My Free Gift to You:
A Reconstituted Hymn for Easter 2017
[Editor’s Note: Around the world Easter services will overflow with some of the most beautiful music ever heard—usually with vivid declarations of the majesty and victory of God’s Son. In this blog, David Bryant takes a moment to raise a concern about the focus of worship in today’s church. But then he offers us his own rewritten lyric of a familiar hymn, giving us a new song of praise about the glory of Christ just in time for this season when we focus on Jesus’ resurrection.]
Arguably the Church’s most gifted hymn writer, Charles Wesley (1707-1788) composed lyrics for over 6,000 (!) hymns. These spiritual texts helped foster and sustain both the First and Second Great Awakenings in England, America, and beyond. Dozens are still sung in congregations around the world in a variety of languages.
Most of the hymns in Wesley’s repertoire are clearly Christ-driven. In a comprehensive approach, they proclaim vital biblical testimonies to the deity, attributes, saving ministry, and active reign of God’s Son.
Among the most frequently sung around the Easter season are And Can It Be That I Should Gain an Interest in My Savior’s Blood and Christ, the Lord, Is Risen Today! (See an abridged list of hymns here)
So Who Are We Singing About Today?
Christ was clearly Wesley’s focus. On the other hand, if you leaf through the average modern hymn or worship songbook (choose one from any denomination) you’ll quickly discover how relatively few selections actually focus on the person of Christ, to exalt him and exult in him.
Instead, many focus on topics that revolve around ourselves—our Christian experiences, longings, challenges, and battles. Even those that do give Jesus more than an “honorable mention” often do so in the context of singing about the ways we need him to meet our needs, fulfill our lives, and secure our future.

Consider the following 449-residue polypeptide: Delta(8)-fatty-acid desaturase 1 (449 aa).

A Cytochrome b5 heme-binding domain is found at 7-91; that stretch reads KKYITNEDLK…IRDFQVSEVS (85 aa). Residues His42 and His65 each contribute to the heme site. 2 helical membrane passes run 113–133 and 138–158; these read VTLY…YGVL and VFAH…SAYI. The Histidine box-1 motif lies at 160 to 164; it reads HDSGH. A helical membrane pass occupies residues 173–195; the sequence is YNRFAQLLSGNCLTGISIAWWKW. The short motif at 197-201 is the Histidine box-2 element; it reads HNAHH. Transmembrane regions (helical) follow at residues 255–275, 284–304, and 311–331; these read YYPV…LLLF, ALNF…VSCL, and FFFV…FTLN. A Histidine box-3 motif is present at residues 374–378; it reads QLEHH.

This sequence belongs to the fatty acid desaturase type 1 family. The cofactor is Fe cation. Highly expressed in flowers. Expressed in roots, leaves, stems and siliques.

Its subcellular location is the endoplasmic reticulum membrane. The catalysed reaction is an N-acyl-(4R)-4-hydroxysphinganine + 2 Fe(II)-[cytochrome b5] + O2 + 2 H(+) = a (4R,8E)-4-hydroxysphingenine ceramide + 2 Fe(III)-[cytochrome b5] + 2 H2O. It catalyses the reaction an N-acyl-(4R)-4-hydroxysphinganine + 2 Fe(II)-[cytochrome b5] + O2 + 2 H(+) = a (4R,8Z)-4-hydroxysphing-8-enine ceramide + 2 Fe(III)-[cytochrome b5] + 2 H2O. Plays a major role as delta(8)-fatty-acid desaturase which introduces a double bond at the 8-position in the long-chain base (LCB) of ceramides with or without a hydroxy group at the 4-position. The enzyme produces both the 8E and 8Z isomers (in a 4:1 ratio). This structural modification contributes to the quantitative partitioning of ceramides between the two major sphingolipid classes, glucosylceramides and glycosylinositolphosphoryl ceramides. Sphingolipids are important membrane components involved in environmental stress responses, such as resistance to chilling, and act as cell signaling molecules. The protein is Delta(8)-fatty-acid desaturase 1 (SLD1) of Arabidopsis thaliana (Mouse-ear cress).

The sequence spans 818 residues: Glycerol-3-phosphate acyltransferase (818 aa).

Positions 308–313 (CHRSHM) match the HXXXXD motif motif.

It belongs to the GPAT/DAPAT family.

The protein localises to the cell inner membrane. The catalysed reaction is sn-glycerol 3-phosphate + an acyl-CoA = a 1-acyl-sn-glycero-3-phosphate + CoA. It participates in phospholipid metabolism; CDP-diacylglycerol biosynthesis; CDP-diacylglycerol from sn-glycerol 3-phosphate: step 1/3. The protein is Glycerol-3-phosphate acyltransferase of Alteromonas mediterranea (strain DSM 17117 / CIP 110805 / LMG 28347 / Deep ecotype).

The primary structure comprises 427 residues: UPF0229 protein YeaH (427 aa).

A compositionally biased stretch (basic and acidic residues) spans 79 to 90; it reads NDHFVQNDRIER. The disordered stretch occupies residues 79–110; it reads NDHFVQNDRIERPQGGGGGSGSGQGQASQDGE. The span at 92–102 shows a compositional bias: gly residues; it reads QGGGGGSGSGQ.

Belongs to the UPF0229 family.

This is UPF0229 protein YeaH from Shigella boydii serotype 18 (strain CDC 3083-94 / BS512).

But this problem is more than old vs. new. Unfortunately, what can be said about a good number of contemporary worship songs can apply to many “traditional” hymns as well.
Prove it to yourself. The next time your group shares a session of praise (traditional or contemporary), ask yourself when it is over: Have these minutes left us, above all, with a larger vision of Christ and greater reasons to focus our praises and passions entirely on him for all he is?
Singing mostly about how Christ blesses us is a far cry from what Paul had in mind when he wrote in Colossians 3:
Let the message about Christ live among you like a rich treasure . . . by singing psalms and hymns and songs from the Spirit. Sing to God with thanks in your hearts . . . in the name of the Lord Jesus (NIRV).
Or again in Ephesians 5:
. . . be filled with the Holy Spirit. Speak to one another with psalms, hymns and songs from the Spirit. Sing and make music from your heart to the Lord [Jesus]. Always give thanks to God the Father . . . in the name of our Lord Jesus Christ (NIRV).
According to Revelation 5, introverted hymning is the opposite of the kind of worship going on at this moment around Jesus’ throne: